7.2 Attacks on DNA Hosts 9.2 Attacks on DNA Hosts
RFC 3756 outlines a collection of threats involving rouge routers. RFC 3756 outlines a collection of threats involving rouge routers.
Since DNAv6 requires a host to obtain trustworthy responses from Since DNAv6 requires a host to obtain trustworthy responses from
routers, such threats are relevant to DNAv6. In order to counter routers, such threats are relevant to DNAv6. In order to counter
such threats, DNAv6 hosts SHOULD support RFC 3971 (SEND) secure such threats, DNAv6 hosts SHOULD support RFC 3971 [4](SEND) secure
router discovery. router discovery.
8. IANA Considerations 9.3 Tentative options
The use of the Tentative Option in Neighbour and Router Solicitation
messages acts in a similar manner to SLLAO, updating neighbour cache
entries, in a way which causes packet transmission.
Particular care should be taken that transmission of messages
complies with existing IPv6 Neighbour Discovery Procedures, so that
unmodified hosts do not receive invalid messages.
An attacker may cause messages may be sent to another node by an
advertising node (a reflector), without creating any ongoing state on
the reflector.
This is attack requires one solicitation for each advertisement and
the advertisement has to go to a unicast MAC destination. That said,
the size of the advertisement may be significantly larger than the
solicitation, or the attacker and reflector may be on a medium with
greater available bandwidth than the victim.
For link-layers where it isn't possible to spoof the link-layer
source address this allows a slightly increased risk of reflection
attacks from nodes which are on-link.
Additionally, since a SEND host must always advertise using SEND
options and signatures, a non-SEND attacker may cause excess
computation on both a victim node and a router by causing SEND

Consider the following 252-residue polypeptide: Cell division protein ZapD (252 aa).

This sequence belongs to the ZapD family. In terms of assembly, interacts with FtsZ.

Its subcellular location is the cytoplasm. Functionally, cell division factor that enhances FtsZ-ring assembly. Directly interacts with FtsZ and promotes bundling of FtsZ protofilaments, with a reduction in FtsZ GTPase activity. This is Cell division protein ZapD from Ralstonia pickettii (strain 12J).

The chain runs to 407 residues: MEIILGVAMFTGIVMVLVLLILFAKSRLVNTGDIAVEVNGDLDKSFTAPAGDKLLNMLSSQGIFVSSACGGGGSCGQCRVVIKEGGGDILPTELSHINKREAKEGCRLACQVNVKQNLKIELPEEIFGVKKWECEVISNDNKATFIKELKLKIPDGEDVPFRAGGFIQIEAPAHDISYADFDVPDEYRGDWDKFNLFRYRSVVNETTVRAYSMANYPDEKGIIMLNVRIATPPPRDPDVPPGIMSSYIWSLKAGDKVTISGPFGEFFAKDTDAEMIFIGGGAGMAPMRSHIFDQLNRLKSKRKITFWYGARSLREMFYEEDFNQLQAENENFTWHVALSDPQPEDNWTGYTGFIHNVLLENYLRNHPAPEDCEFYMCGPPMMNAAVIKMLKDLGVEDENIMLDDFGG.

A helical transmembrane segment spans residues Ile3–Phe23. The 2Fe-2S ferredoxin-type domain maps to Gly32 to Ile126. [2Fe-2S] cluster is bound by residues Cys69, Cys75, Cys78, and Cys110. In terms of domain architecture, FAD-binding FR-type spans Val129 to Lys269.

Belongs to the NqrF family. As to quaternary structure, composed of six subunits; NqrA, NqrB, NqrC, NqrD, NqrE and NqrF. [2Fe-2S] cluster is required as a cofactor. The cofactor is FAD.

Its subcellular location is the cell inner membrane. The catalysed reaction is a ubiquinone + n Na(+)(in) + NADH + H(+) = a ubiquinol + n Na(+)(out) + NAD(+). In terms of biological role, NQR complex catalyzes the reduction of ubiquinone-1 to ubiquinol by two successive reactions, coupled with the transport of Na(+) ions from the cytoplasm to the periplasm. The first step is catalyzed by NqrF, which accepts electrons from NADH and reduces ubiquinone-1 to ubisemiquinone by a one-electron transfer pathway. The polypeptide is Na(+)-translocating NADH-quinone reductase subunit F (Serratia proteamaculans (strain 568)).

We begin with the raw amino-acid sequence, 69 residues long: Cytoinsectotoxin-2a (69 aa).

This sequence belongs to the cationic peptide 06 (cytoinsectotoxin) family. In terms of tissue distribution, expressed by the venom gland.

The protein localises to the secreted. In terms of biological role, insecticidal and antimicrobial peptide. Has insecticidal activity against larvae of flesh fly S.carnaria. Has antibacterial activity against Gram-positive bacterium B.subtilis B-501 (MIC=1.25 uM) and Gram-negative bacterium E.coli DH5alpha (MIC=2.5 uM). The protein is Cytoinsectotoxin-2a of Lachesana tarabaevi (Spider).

advertisement messages to be transmitted to a particular MAC address
and the lall-nodes multicast. SEND specifies guidelines to hosts
receiving unsolicited advertisements in order to mitigate such
attacks [4].
While this is the same effect as experienced when accepting SLLAO
from non-SEND nodes, the lack of created neighbour cache entries on
the advertiser may make such attacks more difficult to trace.
Modification of Neighbour Discovery messages on the network is
possible, unless SEND is used. [4] provides a protocol specification
in which soliciting nodes sign ND messages with a private key and use
addresses generated from this key.
Even if SEND is used, the lifetime of a neighbour cache entry may be
extended by continually replaying a solicitation message to a
particular router or hosts. Since this may be achieved for any
Neighbour or Router Solicitation message, corresponding
advertisements to the original transmitters of these solicitation
messages may occur.
SEND defines use of Timestamp values to protect a device from attack
through replay of previously sent messages. Although this applies to
Neighbour and Router Solicitation messages, granularity of the
timestamp allows the messages to be used for up to five minutes [4].
All Router and Neighbour Solicitations using SEND contain a Nonce
option, containing a random identifier octet string. Since SEND
messages are digitally signed, and may not be easily modified, replay
attacks will contain the same Nonce option, as was used in the
original solicitation.
9.4 Authorization and Detecting Network Attachment
When a host is determining if link change has occurred, it may
receive messages from devices with no advertised security mechanisms
purporting to be routers, nodes sending signed router advertisements
but with unknown delegation, or routers whose credentials need to be
checked [12]. Where a host wishes to configure an unsecured router,
it SHOULD confirm bidirectional reachability with the device, and it
MUST mark the device as unsecured as described in [4].
In any case, a secured router SHOULD be preferred over an unsecured
one, except where other factors (unreachability) make the router
unsuitable. Since secured routers' advertisement services may be
subject to attack, alternative (secured) reachability mechanisms from
upper layers, or secured reachability of other devices known to be on
the same link may be used to check reachability in the first
instance.
9.5 Addressing
While a DNA host is checking for link-change, and observing DAD, it